It is this probability that we use to construct a likelihood function in order to estimate the remaining
parameters of the model.
The likelihood is a function of the value function, which despite the reduction in the number
of state variables, is still computationally burdensome to solve. To solve the dynamic programming
problem we use value function approximation with policy function iteration. We closely follow
Benitez-Silva et. al. (2000) where further details can be found. Briefly, the algorithm consists of
iterating the alternating steps of: policy evaluation and policy improvement. The value function is
approximated by a polynomial function of the state variables. The procedure starts with a guess of
the optimal policy at a finite set of points in the state space. Given this guess, and substituting the
approximation for both the value function and the expected future value, one can use least squares
to solve for coefficients of the polynomial that minimize the distance (in a least squares sense)
between the two sides of the Bellman equation. Next the guess of the policy is updated. It is done
by finding for every state the action that maximizes the sum of current return and the expected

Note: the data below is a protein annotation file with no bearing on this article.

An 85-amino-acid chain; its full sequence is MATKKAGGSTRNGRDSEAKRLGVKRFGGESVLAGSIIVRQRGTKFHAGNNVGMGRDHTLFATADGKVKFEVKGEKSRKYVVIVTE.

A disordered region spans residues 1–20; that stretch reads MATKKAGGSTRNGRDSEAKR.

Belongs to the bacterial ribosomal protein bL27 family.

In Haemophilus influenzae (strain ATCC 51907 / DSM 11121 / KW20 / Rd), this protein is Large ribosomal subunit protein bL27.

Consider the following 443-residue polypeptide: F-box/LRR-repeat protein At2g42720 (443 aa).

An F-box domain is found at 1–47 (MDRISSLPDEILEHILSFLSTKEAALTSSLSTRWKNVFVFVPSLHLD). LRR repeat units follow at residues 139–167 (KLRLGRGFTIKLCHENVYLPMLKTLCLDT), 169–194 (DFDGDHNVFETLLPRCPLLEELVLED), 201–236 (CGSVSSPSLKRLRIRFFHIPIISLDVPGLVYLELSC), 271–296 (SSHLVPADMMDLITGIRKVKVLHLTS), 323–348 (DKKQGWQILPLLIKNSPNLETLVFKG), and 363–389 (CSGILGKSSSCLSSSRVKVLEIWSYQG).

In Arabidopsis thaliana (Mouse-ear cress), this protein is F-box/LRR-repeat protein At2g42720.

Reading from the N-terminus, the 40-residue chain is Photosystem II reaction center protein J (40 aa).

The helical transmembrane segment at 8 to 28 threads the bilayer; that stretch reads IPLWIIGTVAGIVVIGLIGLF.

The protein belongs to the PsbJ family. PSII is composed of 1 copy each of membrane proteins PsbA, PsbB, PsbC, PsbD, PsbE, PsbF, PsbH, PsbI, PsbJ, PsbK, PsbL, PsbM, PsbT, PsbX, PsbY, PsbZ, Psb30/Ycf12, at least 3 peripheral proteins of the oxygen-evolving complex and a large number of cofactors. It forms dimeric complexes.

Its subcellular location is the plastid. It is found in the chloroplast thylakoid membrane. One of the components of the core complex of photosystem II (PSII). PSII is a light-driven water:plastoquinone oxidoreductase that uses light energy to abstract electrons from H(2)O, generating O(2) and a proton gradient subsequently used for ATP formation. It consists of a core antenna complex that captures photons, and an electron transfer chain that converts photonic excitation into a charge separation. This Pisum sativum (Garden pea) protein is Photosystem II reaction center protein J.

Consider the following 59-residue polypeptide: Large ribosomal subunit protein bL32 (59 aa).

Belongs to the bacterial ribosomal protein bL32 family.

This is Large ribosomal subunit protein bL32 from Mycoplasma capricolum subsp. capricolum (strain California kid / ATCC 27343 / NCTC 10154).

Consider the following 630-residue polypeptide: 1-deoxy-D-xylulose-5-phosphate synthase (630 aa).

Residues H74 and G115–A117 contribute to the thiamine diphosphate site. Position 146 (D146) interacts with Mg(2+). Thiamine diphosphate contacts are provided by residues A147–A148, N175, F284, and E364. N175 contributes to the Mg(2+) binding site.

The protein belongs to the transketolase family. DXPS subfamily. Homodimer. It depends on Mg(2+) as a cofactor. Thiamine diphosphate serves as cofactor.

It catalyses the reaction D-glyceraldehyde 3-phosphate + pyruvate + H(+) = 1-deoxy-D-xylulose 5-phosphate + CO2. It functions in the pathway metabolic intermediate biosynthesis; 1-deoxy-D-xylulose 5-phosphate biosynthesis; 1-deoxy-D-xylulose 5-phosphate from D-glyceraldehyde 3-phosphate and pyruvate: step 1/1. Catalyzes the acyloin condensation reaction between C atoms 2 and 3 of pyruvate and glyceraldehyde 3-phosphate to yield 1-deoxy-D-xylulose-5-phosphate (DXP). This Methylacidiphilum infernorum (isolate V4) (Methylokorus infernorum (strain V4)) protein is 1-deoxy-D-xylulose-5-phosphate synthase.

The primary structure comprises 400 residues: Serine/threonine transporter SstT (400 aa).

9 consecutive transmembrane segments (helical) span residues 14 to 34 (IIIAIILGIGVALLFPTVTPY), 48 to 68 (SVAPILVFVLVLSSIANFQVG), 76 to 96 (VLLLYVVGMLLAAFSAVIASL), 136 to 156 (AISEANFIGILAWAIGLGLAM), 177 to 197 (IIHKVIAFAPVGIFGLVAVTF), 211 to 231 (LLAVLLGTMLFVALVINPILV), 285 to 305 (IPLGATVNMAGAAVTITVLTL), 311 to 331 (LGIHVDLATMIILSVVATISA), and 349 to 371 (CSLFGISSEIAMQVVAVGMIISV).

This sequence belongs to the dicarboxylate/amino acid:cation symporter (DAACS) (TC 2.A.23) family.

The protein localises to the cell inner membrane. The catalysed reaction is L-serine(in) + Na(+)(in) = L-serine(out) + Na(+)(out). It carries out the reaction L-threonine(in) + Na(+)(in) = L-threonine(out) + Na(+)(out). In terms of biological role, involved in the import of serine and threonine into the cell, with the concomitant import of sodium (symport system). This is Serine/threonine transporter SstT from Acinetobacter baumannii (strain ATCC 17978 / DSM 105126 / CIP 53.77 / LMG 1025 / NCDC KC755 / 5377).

discounted value of the value function. The expected value is computed using the coefficients
computed in the first step and the expected value of the state variables. We perform this step
analytically. These two steps are iterated until convergence (of the coefficients of the approximating
function). The output of the procedure is an approximating function that can be used to evaluate the
value function (and the expected value function) at any point in the state space. See Betrsekas and
Tsitsiklis (1996) and Benitez-Silva et. al. (2000) for more details on this procedure, as well as its
convergence properties.
4.3 Discussion
In this section we discuss the limitations and advantages of our method, as well as alternative
methods. Before doing so we address what features of the data identify the model.
The identification of the static parameters is the standard one. Variation over time in prices
and advertising enable the estimation of household’s sensitivity to price and to promotional
activities, namely identification of " and $. As we pointed out in Section 2.2, sales are not perfectly
correlated with feature and display activity and therefore the effects can be separately identified.
Brand and size effects are identified in the first stage from variations in shares across products.
Household heterogeneity in the static parameters is captured by making the sensitivity to promotional
activities, brand and size effects functions of household demographics.
The identification of the dynamic parameters, estimated in the third stage, is more subtle. The
third stage involves the estimation of the utility and storage cost parameters that maximize the
likelihood of the observed sequence of quantities purchased (containers sizes) over the sample
period. If inventory and consumption were observed then identification would follow the standard